Updated: Oct 2
Strength training and the positive impact it has on my mental health.
According to an article entitled, "Resistance Training is Medicine
Effects of Strength Training on Health" published by the American College of Sports Medicine, Resistance Exercise has the following benefits:
Resistance Training studies have consistently demonstrated:
significant increases in lean weight
significant increases in metabolic rate
significant decreases in fat weight
significant increases in BMD
Resistance Training is associated with:
reduced low back pain
decreased arthritic discomfort
increased functional independence
enhanced movement control
increased walking speed
improved glucose and insulin homeostasis
reduced resting blood pressure
improved blood lipid profiles
enhanced vascular condition
decreased symptoms of depression
increased physical self-concept
improved cognitive ability
The article concludes by stating, "Finally and fundamentally, resistance training has been shown to reverse aging factors in skeletal muscle."
Do you have questions about strength training...?
How much weight to lift? How many sets and repetitions to do? How often to strength train?
I'll answer these questions below, but before I do, let me say that I find most women underestimate how strong they already are and how much weight they are capable of lifting. So, take a moment and think about the heaviest thing(s) you lift on a regular basis...
Your 20 pound grandchild?
Your 45 pound dog?
A 25 pound Kitchen Aid mixer?
15 pound bags of groceries?
40 pound bags of mulch or soil or dog food?
8.6 pound gallons of milk or water?
Chances are the things you are already lifting on a daily basis are heavier than you think, often outweighing a dumbbell you might select as an appropriate weight for you!
Facts about Resistance Exercise and Muscle Strength:
Men typically have more muscle mass, but compared muscle-to-muscle, women are equally as strong as men.
Adults who do not perform resistance exercise, experience a 5-10% decrease in muscle strength every decade.
Muscle strength gains are approximately the same whether you train 2 or 3 days a week, however muscle strength gains are reduced by about 50% if you train only 1 day per week.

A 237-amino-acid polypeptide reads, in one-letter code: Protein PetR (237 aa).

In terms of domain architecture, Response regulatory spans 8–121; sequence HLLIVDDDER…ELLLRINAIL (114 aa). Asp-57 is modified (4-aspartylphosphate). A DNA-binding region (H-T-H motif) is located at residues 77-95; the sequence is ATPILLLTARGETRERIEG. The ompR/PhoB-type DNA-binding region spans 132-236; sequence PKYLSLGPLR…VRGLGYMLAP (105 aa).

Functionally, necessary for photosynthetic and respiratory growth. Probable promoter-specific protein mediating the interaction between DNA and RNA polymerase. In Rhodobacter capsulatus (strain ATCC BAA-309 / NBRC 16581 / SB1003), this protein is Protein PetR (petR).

1-2 sets of a strengthening exercise is the bare minimum needed to gain strength. (There are additional strength gains with 3 sets, but the measurable difference is relatively small.)
The number of repetitions in a typical set of a strength training program can range from 4 to 16 repetitions depending on the amount of load (weight) lifted. (See chart below). (Generally, if you can’t perform 4 repetitions, the load is too heavy and if you can perform more than 16 repetitions, the load is too light.)
The amount of load you should lift is based on a percentage of your One Repetition Maximum (1RM). This is the amount of weight you can lift exactly one time. The optimal strength training range is 65-95% of your 1RM. (See chart below.)
How much weight should I lift?
It isn’t prudent or practical to figure out your 1RM by trial and error. Instead, for any given exercise choose a load (weight) that you feel you can lift for approximately 8-12 repetitions. Then use the 1RM calculator below, entering the weight you lifted and the number of repetitions completed (which could be more or less than 8-12). The calculator will use the information you enter to estimate your 1RM. (Here's a quick tutorial on how to use a 1 Rep Max Calculator.)
For example, to figure out your 1RM for a bicep curl using a 5 pound weight, perform the bicep curl as many times as possible (until muscle failure, meaning you can't do even one more). Let’s say I’m not great at guessing how much I can lift and am able to perform a bicep curl with that 5 pound weight 18 times…
Using the calculator above, I would enter the weight (5) and the number of repetitions (18) for an estimated 1RM of 8 pounds. My results would look like this:
Now I know that if I want to work at 75% of my 1RM, I should lift a 6 pound weight for approximately 10 repetitions.
I hope the information above gives you some clarity about the variables of Progressive Resistance Exercise (Strength Training). If you'd like a personalized program, call 732-690-9497 or email me to schedule a private session. Give my live Mindful Strength class a try or check out the Mindful Strength class videos in my On Demand Library.